Wang’lian could mean a big shift in China's digital payment business models

Written by Felix Yang || April 27 2017

On the last day of March 2017, Wang’lian (Internet Payment Union) started its trial operation after one year of preparation. The first group of companies that have joined the platform include: Wechat Pay, China Merchants Bank, Bank of China, and Chinabank Payment. The platform will effectively cut the 3rd party payment networks of Ant Financial and Tencent, and is likely the most important payment industry development this year, and it may not bode well for China's dominant digital payment companies. 

The Substitute

The direct connection between banks and payment companies has been the core reason for transactions shifting away from China Union Pay (CUP) over the past few years as Alipay and WeChat pay have developed their own payment infrastructure that completely avoids the banks. To start with, it saves transaction costs by cutting CUP’s fees which is a substantial savings, but the more critical element is the transaction data, which is what the Chinese government is likely looking to control.

To remove the direct “bank - payment company” connection that does not run on China UnionPay, Wang’lian is designed as a substitute system, effectively an “Internet payment clearing platform for non-bank payment institutions.” Its function is similar to CUP as a platform between payment companies and banks, but for internet payment instead. It is expected that, after the launch of Wang’lian, the government will give all banks one year time to adjust and transfer their business to Wang’lian.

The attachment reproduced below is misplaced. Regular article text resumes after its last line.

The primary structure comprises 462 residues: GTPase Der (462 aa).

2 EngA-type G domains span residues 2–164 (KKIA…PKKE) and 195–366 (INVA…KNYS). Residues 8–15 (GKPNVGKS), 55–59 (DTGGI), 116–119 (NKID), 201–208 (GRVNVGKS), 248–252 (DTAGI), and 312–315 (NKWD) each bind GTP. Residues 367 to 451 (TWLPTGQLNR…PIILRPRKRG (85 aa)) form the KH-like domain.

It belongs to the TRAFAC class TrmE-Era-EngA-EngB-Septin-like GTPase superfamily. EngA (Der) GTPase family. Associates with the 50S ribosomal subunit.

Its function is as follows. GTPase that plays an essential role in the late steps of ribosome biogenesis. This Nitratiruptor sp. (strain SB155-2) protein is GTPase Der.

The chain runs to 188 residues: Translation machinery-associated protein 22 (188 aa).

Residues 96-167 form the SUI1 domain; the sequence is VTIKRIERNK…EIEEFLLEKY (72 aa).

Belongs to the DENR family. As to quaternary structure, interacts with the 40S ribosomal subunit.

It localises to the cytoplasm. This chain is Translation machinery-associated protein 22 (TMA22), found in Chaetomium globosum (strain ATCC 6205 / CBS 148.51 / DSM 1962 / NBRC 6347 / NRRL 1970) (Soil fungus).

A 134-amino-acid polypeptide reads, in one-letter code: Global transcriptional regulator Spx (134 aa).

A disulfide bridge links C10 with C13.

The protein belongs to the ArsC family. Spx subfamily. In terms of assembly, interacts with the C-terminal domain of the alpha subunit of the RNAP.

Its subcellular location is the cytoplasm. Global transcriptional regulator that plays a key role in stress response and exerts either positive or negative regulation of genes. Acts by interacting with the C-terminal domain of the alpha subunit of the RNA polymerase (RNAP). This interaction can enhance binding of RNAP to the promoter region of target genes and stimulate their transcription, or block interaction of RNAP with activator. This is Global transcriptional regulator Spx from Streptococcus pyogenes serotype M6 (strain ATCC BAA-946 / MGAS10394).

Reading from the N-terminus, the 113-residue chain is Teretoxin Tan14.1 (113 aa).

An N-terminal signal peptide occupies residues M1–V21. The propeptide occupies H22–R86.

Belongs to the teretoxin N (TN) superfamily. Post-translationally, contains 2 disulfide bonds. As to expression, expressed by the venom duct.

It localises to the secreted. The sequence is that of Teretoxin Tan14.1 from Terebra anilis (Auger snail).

Controlling the Custodian

To cut direct connection between payment companies and banks, it is not enough to only create a substitute, so the government is looking to control how custodial funds are managed, which is insurance that the payment companies will stop using their own direct connections and join Wang’lian.

The custodial funds consist of the money that belongs to consumers or merchants (or an unused part of a pre-paid card). During the transaction process, the payment company holds custodial funds for certain periods of time (wealth management products do not count) as the transaction is being completed or when a user has their money in a digital wallet. It is a huge amount of money. PBOC data shows that custodial funds on all 267 Chinese payment platforms has reached RMB461 billion (USD66.8 billion). 

In January 2017, the PBOC required payment companies to deposit a certain amount (20%) of custodial funds into a specific account in the appointed bank by April 17th. There, the custodial funds will gain no interest. Eventually, we expect the 20% will increase to 100% which will force the end of the direct connection between banks and payment companies.

In 2016, Real ID requirements, Categories of Accounts control, and setting up limits on payment amount and times, pushed the payment industry to focus on small payments and inclusive finance. This year, the launch of Wang’lian and control on custodial funds will bring an end to the direct “bank – payment company” connection. More importantly, the payment companies will have to share their data with the government.

With so much of the Chinese tech giant's business models reliant on using and leveraging big data, the implications of Wang'lian could be quite large for companies like Ant Financial and Tencent. How they adapt and move forward will be telling as the banking regulators and the industry itself look to take back what was originally theirs: payments.